Sunday, October 19, 2014

We Are A People: 'Asabiyyah'



There is a trend among those who study African history or Afrocentric ideology to view Islam or any one who is Muslim as not truly African or one controlled by outside belief systems. This of course sounds a little absurd considering individuals like Malcolm X, Khalid Muhammd, Muhammad Ali, Cheik Anta Diop etc., were all at the vanguard of black self determination and progress- and were Muslim.

At the same time there are currently black (mainly Sunni "Orthodox") Muslims who do follow 'Middle Eastern' dictates in terms of how they dress, eat, walk, talk, greet, etc., by way of the Hadith (believed sayings and actions of the prophet Muhammad).

So what's at the bottom line of all this? 
What is the concern of those in the 'conscious Afrikan centered community'? 

At the end of the day the question isn't really whether the Prophet Muhammad was black or if Islam originated in Arabia, or whether the original Arabs were black or not 1; the real question is, when push comes to shove which side will these brothers and sisters be on? Is their loyalty more with Islam or with their own black people?

Currently, most orthodox Muslims are being encouraged by Sunni or Arab scholars to abandon their 'nationalism' and join the single, world community of Islam. The stated position in this campaign is that 'Nationalism is Haram (prohibited) according to Islam.' 

They are interpreting nationalism as 'Asabiyyah' (tribalism). 

Holy Qur'an 3:105: "And hold fast, all of you together, to the Rope of Allah and be not divided."

 This is the Hadith they have been circulating to support this view:
 'It is narrated by Abu Daud that the Messenger of Allah (s.a.w) said, "He is not one us who calls for `Asabiyyah, (nationalism/tribalism) or who fights for `Asabiyyah, or who dies for `Asabiyyah."

But what does Asabiyyah really mean? Is it so bad? Aren't there Iraqi, Somali, Hausa, Iranian, Morrocan, Ethiopian (Harari) muslims and others across the globe who are proud of their heritage and their national identity?


The Quran also says, HQ 49:13 "O mankind, surely We have created you male and a female, and made you nations and tribes that you may know each other; surely the most noble of you with Allah is the one among you most careful (of his duty); surely Allah is Knowing, Aware."

So why would the Sunnis have us not identify ourselves as nations and tribes if Allah says in the Qur'an he made us into nations and tribes, so we may know each other? If we all blend together as one, indistinguishable group how can we know each other?

What really is Asabiyyah? Is it nationalism to love one's own people? It has been related that this was actually asked of the prophet Muhammad in his lifetime.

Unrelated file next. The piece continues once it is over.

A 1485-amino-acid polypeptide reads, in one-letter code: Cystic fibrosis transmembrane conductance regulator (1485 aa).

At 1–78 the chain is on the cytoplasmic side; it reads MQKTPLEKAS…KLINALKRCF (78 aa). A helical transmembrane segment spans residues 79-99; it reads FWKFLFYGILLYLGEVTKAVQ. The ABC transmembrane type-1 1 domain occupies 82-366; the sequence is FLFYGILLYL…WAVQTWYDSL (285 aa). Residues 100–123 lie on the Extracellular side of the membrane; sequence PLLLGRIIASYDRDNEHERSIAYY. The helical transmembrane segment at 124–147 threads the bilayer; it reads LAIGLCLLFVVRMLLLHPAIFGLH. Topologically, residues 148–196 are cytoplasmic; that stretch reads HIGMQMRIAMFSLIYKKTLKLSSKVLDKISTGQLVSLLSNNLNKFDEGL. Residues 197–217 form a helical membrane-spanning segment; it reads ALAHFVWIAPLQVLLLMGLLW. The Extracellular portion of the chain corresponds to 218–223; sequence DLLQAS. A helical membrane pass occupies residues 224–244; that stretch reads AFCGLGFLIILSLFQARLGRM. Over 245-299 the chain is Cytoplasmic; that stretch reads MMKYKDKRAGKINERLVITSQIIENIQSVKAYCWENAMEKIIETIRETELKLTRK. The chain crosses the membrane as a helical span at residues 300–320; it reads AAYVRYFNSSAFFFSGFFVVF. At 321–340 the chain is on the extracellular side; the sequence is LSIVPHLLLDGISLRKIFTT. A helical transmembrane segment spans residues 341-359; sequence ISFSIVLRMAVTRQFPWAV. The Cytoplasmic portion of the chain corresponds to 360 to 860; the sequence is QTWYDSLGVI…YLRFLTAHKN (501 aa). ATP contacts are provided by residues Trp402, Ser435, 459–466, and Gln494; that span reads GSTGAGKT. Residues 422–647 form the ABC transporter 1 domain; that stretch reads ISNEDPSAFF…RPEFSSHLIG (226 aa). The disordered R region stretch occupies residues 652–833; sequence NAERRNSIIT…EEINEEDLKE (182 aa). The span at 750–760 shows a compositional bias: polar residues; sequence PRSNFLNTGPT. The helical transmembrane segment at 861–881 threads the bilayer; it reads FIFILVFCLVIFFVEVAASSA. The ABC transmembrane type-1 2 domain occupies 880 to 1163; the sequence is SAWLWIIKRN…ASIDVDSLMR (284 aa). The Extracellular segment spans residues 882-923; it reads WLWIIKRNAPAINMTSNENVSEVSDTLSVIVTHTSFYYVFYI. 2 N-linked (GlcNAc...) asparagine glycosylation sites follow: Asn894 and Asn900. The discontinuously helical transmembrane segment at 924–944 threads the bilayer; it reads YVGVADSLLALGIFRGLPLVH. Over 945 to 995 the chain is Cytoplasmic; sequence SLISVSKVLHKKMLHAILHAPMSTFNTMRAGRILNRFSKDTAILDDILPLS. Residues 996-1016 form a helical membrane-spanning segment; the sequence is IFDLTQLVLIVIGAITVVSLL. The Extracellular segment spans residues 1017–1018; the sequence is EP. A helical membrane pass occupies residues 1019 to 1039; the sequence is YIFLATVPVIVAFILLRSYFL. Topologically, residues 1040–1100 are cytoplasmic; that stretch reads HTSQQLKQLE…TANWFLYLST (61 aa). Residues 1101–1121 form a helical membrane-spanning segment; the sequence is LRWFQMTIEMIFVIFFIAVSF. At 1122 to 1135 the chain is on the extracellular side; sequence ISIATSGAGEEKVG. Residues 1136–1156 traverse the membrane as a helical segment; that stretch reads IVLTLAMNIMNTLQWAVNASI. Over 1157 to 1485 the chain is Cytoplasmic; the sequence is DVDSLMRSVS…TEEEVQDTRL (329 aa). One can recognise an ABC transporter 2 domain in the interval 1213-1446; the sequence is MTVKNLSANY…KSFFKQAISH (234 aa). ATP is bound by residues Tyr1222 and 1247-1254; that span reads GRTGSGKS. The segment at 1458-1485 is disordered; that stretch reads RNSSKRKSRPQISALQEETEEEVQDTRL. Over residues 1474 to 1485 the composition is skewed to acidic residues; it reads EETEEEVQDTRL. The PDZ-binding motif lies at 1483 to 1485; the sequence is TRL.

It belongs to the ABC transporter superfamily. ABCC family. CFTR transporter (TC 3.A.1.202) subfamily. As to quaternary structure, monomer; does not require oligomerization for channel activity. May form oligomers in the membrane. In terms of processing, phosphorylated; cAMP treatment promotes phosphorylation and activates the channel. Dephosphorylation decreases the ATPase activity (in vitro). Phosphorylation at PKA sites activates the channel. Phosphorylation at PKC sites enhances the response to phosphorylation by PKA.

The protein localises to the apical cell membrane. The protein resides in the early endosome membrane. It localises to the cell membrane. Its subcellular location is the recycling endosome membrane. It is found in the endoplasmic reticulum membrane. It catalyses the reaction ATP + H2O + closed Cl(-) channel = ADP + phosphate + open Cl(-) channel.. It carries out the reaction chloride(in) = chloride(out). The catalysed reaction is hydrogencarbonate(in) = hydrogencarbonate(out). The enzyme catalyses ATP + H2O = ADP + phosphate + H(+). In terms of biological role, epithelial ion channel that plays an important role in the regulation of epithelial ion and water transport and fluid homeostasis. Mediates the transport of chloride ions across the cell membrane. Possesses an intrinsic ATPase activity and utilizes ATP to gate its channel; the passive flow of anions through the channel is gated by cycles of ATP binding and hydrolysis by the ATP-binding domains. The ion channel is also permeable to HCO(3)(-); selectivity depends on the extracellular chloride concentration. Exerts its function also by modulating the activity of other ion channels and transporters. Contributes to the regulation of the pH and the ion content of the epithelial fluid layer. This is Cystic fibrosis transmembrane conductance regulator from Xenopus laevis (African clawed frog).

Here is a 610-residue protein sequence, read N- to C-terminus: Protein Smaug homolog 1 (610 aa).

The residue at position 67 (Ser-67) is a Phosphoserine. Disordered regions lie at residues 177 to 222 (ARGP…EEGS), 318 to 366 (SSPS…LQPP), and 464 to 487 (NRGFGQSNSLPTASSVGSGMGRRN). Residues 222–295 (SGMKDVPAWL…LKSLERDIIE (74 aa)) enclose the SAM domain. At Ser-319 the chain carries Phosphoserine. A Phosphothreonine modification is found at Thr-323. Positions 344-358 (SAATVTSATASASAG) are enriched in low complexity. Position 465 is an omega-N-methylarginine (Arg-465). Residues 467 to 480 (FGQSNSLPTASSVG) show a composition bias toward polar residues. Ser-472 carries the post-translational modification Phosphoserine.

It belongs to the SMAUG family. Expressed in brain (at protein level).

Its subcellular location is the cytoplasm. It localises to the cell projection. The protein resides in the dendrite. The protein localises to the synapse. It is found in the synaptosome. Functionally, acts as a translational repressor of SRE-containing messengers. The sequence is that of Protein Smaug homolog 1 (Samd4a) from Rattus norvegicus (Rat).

"Is it tribalism for a man to love his people?, and he said: ''No, tribalism is to support your people in an injust cause." [Ahmad] 

Moreover, Bint Waathilah Ibn Al-Asqa'  narrated that she heard her father saying: "I said: 'O Prophet of Allah, what is tribalism?’ He replied: 'It is to help your people in an injust cause."


This is actually excellent guidance not only for Muslims, Afrocentrists, or Black Nationalists but for black people in America as a whole.

The Arabic word, Al-'Asabiyyah, is derived linguistically from the word Al-'Asab, which means holding or encompassing.

It is a 'bond'; a sense of kinship,  as felt between family members. Ibn Khaldun, historian and founding father of modern sociology, developed a whole concept of asabiyah, or "social cohesion". 
He stated this bond, Asabiyyah, exists at any level of civilization, from nomadic society to states and empires. It was seen as similar to the modern idea of social capital arising in social networks. It is cohesiveness, compassion, unity.

This is one thing black people in America can stand to increase - social cohesion, especially in the face of a nationwide media outcry against racism. Somehow the need to maintain a sense of unity and cohesion among black people in the face of discrimination and racism has been viewed as racism itself. We're at a point where many of us feel it is more noble to submerge or abandon our love of each other for a "higher love for all mankind regardless of color."

But as we see with the statement by the prophet Muhammad, loving one's own people and embracing mankind as a whole do not have to be mutually exclusive. Asabiyyah isn't about race or color. It's about kinship based on shared experiences and a shared homeland. It's no different than someone thinking if you are a Yankee fan and love the Yankees, you cannot at the same time be an American and love your country. Or if you are a member of the Johnson family and love your people you cannot love other black people as well. This is all just that ridiculous. 


The other helpful aspect is in the wisdom of the Prophet Muhammad's statement - that tribalism is to help your people or support them in an unjust cause. This serves as a great place to draw the line in our support of 'blackness'. This means we don't have to support every silly, ignorant, self destructive type of behavior in our community just because it's considered 'black'. If it's unjust or if it harms us as a whole, we can safely say we don't support it…and still, or rather because, we love our people.

1. Actually - "Ibn Man ūr (d. ,)1311 author of the most authoritative classical Arabic lexicon, Lisān alarab, notes the opinion that the phrase aswad al-jilda, ‘Blackskinned,’ meant khāli al arab, “the pure Arabs,” “because the color of most of the Arabs is dark (al- udma). In other words, blackness of skin among the Arabs originally suggested purity."